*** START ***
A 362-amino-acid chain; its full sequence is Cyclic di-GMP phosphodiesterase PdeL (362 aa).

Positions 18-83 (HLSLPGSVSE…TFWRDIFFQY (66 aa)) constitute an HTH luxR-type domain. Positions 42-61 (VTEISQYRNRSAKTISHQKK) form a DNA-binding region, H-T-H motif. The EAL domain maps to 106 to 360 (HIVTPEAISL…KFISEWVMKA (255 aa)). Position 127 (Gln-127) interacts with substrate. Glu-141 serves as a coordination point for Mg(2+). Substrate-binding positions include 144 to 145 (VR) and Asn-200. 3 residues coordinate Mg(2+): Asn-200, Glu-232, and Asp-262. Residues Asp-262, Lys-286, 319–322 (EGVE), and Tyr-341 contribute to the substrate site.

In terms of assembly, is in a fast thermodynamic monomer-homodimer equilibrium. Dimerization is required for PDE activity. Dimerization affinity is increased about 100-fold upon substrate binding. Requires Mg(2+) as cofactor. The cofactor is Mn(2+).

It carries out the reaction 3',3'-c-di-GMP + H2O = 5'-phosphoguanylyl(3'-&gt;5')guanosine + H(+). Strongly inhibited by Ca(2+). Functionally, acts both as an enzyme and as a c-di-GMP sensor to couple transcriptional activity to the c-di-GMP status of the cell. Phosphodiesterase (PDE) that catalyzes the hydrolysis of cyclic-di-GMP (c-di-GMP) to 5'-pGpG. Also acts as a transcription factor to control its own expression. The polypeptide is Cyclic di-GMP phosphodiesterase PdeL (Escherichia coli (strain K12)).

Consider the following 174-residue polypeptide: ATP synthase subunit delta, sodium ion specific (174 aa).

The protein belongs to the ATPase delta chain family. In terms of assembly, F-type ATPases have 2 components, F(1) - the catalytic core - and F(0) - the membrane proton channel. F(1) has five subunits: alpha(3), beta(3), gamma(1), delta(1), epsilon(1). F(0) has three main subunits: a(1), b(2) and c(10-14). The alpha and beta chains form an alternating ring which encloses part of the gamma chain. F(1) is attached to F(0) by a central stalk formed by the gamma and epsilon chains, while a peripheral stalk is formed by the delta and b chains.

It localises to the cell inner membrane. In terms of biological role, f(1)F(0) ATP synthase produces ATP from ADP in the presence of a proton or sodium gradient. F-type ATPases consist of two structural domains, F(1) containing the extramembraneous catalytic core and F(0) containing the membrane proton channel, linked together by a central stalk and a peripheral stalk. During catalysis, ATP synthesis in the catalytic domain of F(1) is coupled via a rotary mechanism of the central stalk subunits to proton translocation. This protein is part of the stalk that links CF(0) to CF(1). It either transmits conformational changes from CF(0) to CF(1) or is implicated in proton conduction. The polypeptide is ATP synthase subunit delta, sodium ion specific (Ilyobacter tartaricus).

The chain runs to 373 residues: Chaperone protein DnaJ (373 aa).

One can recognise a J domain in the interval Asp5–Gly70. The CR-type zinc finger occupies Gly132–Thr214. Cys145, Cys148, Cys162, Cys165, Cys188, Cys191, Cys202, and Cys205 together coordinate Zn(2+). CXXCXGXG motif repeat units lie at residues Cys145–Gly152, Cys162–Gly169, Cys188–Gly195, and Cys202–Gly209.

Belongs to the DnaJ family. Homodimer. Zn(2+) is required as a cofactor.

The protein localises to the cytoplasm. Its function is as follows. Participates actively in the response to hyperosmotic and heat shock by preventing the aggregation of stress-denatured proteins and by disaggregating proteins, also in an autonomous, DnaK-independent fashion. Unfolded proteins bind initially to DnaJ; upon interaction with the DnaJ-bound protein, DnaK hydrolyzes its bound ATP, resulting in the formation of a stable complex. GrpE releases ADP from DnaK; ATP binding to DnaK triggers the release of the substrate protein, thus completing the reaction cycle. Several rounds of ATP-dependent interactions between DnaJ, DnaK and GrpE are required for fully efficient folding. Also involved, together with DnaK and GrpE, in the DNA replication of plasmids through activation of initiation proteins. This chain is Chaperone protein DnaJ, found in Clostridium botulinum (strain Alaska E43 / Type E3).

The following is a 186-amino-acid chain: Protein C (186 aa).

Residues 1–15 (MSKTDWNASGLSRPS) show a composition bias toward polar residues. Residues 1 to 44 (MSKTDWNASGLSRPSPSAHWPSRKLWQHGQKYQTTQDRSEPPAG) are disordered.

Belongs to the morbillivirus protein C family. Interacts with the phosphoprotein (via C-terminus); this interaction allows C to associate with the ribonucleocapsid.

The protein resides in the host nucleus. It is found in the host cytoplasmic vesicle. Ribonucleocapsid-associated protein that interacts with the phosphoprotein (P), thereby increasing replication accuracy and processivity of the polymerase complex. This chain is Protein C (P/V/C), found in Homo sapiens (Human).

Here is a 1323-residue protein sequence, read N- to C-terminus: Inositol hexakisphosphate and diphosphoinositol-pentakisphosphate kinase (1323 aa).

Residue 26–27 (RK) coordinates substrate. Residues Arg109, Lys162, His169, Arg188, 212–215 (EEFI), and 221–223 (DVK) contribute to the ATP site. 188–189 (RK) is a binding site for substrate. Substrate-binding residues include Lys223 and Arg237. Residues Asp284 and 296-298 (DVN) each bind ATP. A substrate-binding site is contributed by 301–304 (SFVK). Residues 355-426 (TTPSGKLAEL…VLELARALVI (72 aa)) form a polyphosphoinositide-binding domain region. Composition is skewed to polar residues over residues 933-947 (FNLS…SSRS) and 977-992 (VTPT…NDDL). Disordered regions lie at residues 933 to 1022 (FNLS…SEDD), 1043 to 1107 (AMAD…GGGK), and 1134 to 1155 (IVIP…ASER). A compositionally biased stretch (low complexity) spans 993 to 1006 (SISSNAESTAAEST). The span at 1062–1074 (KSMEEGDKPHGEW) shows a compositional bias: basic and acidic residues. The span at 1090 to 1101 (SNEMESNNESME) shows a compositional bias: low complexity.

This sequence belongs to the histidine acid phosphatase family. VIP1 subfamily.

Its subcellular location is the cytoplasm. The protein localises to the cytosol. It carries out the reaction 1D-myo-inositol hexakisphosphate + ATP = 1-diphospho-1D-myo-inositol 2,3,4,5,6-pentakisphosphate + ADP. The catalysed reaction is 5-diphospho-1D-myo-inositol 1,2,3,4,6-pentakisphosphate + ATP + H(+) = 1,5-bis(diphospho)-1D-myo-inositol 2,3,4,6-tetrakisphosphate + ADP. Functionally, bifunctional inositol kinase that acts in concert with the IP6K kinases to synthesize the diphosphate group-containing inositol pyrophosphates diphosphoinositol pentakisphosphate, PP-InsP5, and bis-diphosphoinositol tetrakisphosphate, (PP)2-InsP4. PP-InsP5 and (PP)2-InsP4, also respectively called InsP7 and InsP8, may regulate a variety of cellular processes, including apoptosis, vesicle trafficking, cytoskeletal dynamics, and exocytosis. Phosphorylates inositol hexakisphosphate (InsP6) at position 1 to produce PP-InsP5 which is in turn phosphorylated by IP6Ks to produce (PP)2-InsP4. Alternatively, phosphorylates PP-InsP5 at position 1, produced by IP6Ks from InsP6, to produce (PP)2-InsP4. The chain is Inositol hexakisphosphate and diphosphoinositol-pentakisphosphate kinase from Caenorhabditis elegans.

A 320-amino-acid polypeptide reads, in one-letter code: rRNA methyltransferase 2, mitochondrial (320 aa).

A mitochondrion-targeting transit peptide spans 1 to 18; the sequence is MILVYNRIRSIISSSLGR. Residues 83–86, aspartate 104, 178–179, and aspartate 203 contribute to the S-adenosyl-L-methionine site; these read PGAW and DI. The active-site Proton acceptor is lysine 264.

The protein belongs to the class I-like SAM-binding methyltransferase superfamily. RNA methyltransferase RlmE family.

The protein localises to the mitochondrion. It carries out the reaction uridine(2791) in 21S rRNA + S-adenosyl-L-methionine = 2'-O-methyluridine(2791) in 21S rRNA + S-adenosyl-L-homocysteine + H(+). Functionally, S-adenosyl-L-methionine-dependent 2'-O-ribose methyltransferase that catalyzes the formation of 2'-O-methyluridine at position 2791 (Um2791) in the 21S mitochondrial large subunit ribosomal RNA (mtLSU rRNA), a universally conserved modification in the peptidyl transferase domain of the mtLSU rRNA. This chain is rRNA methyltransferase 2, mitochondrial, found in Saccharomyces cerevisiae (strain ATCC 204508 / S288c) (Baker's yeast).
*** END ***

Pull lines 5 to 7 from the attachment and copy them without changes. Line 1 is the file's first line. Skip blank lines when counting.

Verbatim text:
Consider the following 174-residue polypeptide: ATP synthase subunit delta, sodium ion specific (174 aa).

The protein belongs to the ATPase delta chain family. In terms of assembly, F-type ATPases have 2 components, F(1) - the catalytic core - and F(0) - the membrane proton channel. F(1) has five subunits: alpha(3), beta(3), gamma(1), delta(1), epsilon(1). F(0) has three main subunits: a(1), b(2) and c(10-14). The alpha and beta chains form an alternating ring which encloses part of the gamma chain. F(1) is attached to F(0) by a central stalk formed by the gamma and epsilon chains, while a peripheral stalk is formed by the delta and b chains.

It localises to the cell inner membrane. In terms of biological role, f(1)F(0) ATP synthase produces ATP from ADP in the presence of a proton or sodium gradient. F-type ATPases consist of two structural domains, F(1) containing the extramembraneous catalytic core and F(0) containing the membrane proton channel, linked together by a central stalk and a peripheral stalk. During catalysis, ATP synthesis in the catalytic domain of F(1) is coupled via a rotary mechanism of the central stalk subunits to proton translocation. This protein is part of the stalk that links CF(0) to CF(1). It either transmits conformational changes from CF(0) to CF(1) or is implicated in proton conduction. The polypeptide is ATP synthase subunit delta, sodium ion specific (Ilyobacter tartaricus).